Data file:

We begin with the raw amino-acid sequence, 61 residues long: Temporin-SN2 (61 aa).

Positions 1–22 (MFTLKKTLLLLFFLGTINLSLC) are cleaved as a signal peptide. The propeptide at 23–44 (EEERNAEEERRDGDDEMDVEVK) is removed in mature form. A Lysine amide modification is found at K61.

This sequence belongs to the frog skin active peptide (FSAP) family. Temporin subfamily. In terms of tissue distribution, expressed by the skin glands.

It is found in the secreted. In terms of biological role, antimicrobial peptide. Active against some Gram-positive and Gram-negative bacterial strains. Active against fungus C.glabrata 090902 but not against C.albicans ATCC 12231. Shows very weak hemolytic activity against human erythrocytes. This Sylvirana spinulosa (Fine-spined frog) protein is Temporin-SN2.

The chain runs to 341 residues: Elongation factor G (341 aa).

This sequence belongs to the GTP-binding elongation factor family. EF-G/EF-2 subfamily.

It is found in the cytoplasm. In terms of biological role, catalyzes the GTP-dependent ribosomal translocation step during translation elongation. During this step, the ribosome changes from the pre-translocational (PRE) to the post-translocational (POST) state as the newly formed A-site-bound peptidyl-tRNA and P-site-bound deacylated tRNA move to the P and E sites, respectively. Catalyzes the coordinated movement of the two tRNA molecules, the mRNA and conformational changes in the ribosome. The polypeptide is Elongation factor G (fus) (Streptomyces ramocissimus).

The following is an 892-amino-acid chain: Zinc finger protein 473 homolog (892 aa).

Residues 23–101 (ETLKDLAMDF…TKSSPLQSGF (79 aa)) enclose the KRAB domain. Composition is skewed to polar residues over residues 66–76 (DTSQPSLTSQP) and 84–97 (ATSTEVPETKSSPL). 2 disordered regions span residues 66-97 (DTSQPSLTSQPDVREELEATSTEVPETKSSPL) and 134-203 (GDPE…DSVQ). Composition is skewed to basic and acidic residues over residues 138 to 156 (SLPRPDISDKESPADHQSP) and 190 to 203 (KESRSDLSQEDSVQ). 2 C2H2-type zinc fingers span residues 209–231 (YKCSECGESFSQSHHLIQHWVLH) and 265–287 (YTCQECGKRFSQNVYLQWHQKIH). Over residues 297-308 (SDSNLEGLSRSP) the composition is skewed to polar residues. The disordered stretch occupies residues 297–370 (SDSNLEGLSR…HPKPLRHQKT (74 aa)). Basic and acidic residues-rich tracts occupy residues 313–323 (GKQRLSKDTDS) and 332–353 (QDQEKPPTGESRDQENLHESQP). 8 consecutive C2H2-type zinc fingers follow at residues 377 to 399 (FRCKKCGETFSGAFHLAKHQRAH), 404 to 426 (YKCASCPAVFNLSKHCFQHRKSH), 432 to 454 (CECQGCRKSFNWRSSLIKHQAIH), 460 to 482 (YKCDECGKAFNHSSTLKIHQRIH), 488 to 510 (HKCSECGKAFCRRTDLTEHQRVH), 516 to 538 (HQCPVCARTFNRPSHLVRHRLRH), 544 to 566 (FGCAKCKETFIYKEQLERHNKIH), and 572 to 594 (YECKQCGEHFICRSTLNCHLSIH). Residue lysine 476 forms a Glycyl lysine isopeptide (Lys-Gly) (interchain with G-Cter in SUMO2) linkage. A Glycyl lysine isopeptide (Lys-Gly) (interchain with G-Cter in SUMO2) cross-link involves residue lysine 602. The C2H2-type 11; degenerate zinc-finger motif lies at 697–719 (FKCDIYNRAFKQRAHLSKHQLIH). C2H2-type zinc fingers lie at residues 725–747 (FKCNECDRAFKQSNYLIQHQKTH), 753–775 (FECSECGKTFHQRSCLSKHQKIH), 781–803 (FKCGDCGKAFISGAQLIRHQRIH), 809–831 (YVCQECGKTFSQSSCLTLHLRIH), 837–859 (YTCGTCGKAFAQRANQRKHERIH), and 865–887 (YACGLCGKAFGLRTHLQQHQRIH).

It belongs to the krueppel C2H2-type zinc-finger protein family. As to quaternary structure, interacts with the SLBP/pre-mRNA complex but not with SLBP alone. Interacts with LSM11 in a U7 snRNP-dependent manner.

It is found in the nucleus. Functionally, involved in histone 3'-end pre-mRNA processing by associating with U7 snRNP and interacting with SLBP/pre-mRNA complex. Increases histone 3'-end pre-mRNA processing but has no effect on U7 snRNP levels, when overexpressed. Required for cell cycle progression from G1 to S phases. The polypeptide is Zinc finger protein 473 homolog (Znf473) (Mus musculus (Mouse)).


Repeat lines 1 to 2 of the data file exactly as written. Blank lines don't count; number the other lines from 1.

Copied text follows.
We begin with the raw amino-acid sequence, 61 residues long: Temporin-SN2 (61 aa).

Positions 1–22 (MFTLKKTLLLLFFLGTINLSLC) are cleaved as a signal peptide. The propeptide at 23–44 (EEERNAEEERRDGDDEMDVEVK) is removed in mature form. A Lysine amide modification is found at K61.